• National conference on the media and a multi faith society. 31 March 2004 London
  • International Conference on Media, Religion & Culture, 2006

    See also:
  • When Religion Meets New Media
  • Google: new-media "Religious Information"
  • Google: New-Media Religion

    See my previous post:
  • Overseas Indians turn to Web for festival prayers
  • Save the Time of the Godly: Information Mediators Role in Promoting Spiritual & Religious Accommodation

    Technocrati Tags:
    Digital media.
    New Media
    Cyber media
  • Monday, November 13, 2006

    Montreal gym, synagogue clash over attire - Faithwise Review of the Week

  • Montreal gym, synagogue clash over attire
    Updated Sat. Nov. 11 2006, News Staff
    The Park Avenue YMCA in Montreal has become the flashpoint of a clash between an ultra conservative Hasidic Jewish group and a parade of spandex-clad female exercisers.
    We have a problem with women being dressed immodestly, and we don't believe in our children seeing that,' explained congregation member Mayer Feig. See also:
    Hasidic Jews battle neighbourhood gym over revealing attire
    Vancouver Sun (subscription), Canada - 8 Nov 2006
    MONTREAL -- Tight and revealing workout wear angered Hasidic Jews whose Montreal synagogue is across the alley from a YMCA.

  • Dalai Lama calls for sparing Saddam Hussein's life
    MUMBAI (Reuters) - The Dalai Lama urged Iraqi authorities on Monday to spare the life of Saddam Hussein, sentenced to death this month, saying the guilty should get a chance to reform.
  • Only 23 Parsi families left in the capital
    New Delhi, Nov 13. (PTI): Only 23 Parsi families are now residing in the National Capital while among the minorities, Muslims are the largest chunk who have chosen their abode here.

    According to the Delhi Minorities Commission's annual report 2004-05, which has been tabled in the Delhi Assembly, there are only 23 Parsis families staying in the city.

    As per the Census 2001, minorities constitute 17 per cent of the total population in Delhi with Muslims taking the lead having 11.7 per cent followed by Sikhs at 4 per cent and Christians at .9 per cent, says the Commission's report, which was presented on Saturday.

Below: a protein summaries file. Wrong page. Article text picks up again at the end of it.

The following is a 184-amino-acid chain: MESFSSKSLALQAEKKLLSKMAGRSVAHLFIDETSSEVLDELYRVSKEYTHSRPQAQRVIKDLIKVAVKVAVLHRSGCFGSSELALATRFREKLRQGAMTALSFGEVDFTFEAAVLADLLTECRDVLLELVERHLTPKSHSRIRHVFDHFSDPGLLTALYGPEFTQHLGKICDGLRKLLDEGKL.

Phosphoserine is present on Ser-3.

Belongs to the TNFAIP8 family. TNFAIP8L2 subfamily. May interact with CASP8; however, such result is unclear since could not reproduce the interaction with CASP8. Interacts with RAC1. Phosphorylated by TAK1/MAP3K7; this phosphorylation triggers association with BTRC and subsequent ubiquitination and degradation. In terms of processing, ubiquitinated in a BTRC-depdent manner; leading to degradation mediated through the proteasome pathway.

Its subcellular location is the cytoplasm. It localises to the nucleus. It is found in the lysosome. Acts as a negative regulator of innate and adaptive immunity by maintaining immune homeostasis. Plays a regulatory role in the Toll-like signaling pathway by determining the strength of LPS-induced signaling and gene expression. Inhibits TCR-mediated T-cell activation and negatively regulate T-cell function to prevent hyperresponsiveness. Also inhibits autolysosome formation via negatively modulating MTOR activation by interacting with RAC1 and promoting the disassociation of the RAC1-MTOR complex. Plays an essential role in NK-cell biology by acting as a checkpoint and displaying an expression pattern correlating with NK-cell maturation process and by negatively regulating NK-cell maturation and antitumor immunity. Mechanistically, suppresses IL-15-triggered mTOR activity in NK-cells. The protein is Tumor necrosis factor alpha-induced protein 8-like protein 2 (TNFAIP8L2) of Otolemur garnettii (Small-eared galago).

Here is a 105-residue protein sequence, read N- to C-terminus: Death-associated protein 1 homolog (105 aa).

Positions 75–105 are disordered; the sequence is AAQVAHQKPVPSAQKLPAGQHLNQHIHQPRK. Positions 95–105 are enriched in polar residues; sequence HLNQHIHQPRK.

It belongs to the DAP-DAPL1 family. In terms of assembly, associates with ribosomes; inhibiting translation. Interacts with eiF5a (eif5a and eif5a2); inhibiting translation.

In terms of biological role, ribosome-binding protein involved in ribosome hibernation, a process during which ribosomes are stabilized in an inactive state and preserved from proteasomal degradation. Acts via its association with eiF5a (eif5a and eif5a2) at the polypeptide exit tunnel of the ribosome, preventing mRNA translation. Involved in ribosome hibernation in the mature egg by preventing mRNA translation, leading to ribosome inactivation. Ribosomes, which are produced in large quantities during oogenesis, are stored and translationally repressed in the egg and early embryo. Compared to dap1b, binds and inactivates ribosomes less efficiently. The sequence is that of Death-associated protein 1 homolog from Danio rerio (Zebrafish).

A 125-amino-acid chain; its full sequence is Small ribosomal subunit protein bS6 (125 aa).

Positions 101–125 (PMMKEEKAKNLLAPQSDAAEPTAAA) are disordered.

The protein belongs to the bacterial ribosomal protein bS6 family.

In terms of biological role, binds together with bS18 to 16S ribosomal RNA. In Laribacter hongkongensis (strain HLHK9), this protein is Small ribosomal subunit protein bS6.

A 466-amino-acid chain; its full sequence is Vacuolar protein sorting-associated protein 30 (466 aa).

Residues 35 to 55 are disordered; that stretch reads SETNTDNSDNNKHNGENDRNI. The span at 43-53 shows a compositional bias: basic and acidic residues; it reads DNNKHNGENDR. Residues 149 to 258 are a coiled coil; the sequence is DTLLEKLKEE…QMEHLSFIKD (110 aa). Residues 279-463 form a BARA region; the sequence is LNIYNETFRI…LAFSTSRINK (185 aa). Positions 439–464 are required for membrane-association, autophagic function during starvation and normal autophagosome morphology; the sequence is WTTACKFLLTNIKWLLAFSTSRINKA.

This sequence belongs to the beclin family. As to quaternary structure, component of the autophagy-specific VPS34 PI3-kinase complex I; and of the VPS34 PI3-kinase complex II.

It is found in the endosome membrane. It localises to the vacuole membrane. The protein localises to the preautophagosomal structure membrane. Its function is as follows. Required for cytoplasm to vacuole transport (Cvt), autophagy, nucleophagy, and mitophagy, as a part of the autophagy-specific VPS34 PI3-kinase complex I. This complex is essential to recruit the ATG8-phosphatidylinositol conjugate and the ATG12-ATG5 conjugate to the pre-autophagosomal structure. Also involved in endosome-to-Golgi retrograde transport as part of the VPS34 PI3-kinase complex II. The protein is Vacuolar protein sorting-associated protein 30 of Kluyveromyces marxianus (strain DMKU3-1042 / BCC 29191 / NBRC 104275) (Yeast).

Number wise, there are 16,23,520 Muslims, 5,55,602 Sikhs and 13,03,19 Christians living in the National Capital, while the number of people hailing from the Buddhist community stand merely at 23,705.

    Though Jain community constitutes just 1.1 per cent of the total population of the city, it is yet to be notified as a minority despite recommendations from the State Commission to the Delhi Government.

    "The Jain community has made several representations to the Delhi Minorities Commission to recommend to Delhi Government to declare the community to be bracketed under minority community. The Commission recommend the Government to do so," says the report.

    The Delhi Minorities Commission was set up by the Delhi Government in 2000 with an aim to look into the problems faced by the minorities in the city. [see also Jain minorities]

  • Secret sutra found in rubble of Bamiyan Buddhas Agence France-Presse, Tokyo, November 12, 2006
    A part of a Buddhism sutra was found inside one of the two giant Buddhas of Bamiyan, providing a hint for unveiling the mystery surrounding the creation of the statues, a Japanese news agency reported on Sunday.
    The fragment of the scripture was believed to be the original Sanskrit document, written with the letters often used in the sixth and seventh century, according to a Kyodo news dispatch from Kabul.